Young, fit men whose diets are made up of pizza, burgers, chips and other processed staples have drastically lower sperm counts than those who eat fresher foods, a study suggests.
This amounted to an average of 25.6 million sperm per ejaculate fewer than those who ate the least red and processed meat, sugary drinks and starchy carbohydrates.
Despite being at their reproductive peak in some cases, some of the men already had clinically low sperm counts, below the 39 million sperm level, which means they might struggle to conceive naturally.
Ready meals and fast food have made processed and red meat, fat, sugary drinks and simple carbohydrates cheap and convenient cornerstones of the daily diet.
This is driving soaring rates of obesity, and related diseases like diabetes and cancer.
The study used sperm samples from around 3,000 men, with an average age of 19, undergoing a routine medical exam before joining the Danish armed forces for national service.
It used diet surveys to group the men into four broad categories and found men who ate a “prudent” balanced diet, with plenty of fish, lean meats, fruit and vegetables, had the healthiest total sperm count.
This was followed by vegetarians, whose diets also included soy and eggs, and then men who ate a Scandinavian diet with more processed meats, whole grains, cold fish and dairy.
“It’s almost certain that this is down to an effect that those with the better diets are taking in more antioxidants,” said fertility expert Professor Allan Pacey of Sheffield University.
“With pizza, chips and red meat we know that the antioxidant stress goes up and that is bad for sperm.”
The study is the largest of its kind to examine the impacts of diet in a group of young men who wouldn’t otherwise have any cause to check their fertility. While it hasn’t yet been published in a peer-reviewed journal, Professor Pacey said the early implications were “powerful”.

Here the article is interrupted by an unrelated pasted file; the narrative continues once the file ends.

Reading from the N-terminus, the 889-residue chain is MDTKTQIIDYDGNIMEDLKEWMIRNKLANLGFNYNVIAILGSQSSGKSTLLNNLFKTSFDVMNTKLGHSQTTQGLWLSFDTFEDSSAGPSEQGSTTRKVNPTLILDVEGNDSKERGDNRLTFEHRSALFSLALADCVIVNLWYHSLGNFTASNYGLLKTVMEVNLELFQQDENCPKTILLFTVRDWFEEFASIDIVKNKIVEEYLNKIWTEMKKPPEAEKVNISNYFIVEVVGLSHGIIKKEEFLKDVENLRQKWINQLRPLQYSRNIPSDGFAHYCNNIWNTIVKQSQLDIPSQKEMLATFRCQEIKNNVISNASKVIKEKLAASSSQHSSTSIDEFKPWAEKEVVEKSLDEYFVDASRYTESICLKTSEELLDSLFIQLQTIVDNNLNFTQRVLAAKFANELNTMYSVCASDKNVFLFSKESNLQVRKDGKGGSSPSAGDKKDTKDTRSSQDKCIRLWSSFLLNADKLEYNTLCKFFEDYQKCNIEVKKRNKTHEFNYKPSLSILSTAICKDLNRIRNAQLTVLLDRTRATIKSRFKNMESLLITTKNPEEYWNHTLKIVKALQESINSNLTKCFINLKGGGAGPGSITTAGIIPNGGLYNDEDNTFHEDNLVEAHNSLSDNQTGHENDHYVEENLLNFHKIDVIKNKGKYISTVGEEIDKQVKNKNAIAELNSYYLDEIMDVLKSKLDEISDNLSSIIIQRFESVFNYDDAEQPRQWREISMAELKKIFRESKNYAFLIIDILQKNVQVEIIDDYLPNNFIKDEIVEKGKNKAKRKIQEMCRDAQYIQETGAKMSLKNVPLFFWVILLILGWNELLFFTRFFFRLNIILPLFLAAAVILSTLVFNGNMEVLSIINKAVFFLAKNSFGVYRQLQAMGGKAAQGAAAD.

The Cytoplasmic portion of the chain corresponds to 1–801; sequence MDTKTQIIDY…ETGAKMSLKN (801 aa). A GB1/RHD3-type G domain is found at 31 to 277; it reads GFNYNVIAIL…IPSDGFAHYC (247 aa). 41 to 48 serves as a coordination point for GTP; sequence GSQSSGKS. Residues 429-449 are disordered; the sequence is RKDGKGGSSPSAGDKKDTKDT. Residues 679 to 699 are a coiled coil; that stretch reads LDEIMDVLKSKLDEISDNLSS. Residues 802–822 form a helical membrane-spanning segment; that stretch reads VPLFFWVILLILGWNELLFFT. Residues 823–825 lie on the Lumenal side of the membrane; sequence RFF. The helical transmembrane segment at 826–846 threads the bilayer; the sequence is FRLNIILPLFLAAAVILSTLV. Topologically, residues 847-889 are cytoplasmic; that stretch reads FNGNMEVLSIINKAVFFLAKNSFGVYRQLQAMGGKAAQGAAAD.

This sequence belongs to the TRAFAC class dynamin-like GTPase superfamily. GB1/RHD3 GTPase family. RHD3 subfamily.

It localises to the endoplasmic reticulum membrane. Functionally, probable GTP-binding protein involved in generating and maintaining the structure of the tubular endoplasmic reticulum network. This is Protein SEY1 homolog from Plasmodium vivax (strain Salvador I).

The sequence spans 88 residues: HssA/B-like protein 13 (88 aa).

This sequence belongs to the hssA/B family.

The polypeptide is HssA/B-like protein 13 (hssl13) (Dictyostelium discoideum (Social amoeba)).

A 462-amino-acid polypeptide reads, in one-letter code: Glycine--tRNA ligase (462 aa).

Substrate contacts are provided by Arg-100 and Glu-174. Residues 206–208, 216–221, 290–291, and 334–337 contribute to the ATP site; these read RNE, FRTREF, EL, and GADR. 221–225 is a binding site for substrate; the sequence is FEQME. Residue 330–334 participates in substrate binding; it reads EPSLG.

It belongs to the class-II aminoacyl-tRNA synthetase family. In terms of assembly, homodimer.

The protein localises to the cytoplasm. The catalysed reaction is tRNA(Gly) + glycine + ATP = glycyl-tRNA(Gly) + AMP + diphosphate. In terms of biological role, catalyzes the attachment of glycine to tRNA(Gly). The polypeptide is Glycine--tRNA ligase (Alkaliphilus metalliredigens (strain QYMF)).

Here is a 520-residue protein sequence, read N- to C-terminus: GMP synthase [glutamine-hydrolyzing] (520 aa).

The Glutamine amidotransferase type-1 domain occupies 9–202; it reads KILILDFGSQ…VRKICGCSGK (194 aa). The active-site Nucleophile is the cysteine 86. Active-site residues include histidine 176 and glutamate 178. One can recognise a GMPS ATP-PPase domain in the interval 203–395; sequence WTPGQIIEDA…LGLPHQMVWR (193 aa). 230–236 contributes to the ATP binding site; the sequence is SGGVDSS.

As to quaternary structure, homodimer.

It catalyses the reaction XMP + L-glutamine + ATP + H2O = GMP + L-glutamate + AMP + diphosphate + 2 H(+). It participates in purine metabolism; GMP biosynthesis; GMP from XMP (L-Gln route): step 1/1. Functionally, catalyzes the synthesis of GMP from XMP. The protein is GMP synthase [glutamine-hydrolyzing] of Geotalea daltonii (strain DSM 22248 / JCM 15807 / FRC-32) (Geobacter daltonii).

“The concern would be that poor diet younger in life will make a change that sticks with you,” he said.
Sperm have a lifespan of around three months and changing diets could allow sperm production to recover.
However the study also found that men on the Western diet had lower levels of a chemical called inhibin-B which could indicate damage to sperm-producing sertoli cells, which could indicate the effects of a Western diet might be more permanent.
The research is being presented at the European Society of Human Reproduction and Embryology (ESHRE) annual meeting in Vienna, and experts said the findings should be a wake-up call for young men.
“Most men think they’re invincible until their first big health event occurs, which is often ... infertility,” said ESHRE president Roy Farquharson, from Liverpool Women’s Hospital.
He said when men come into the fertility clinic doctors should use the meeting to impress on them the need to make healthy lifestyle changes.
“It’s the obvious point of health contact for a man when you say give up the weed, cut down on the alcohol, forget about nicotine for a while.
“Give yourself at least three months to get that out of your system.”
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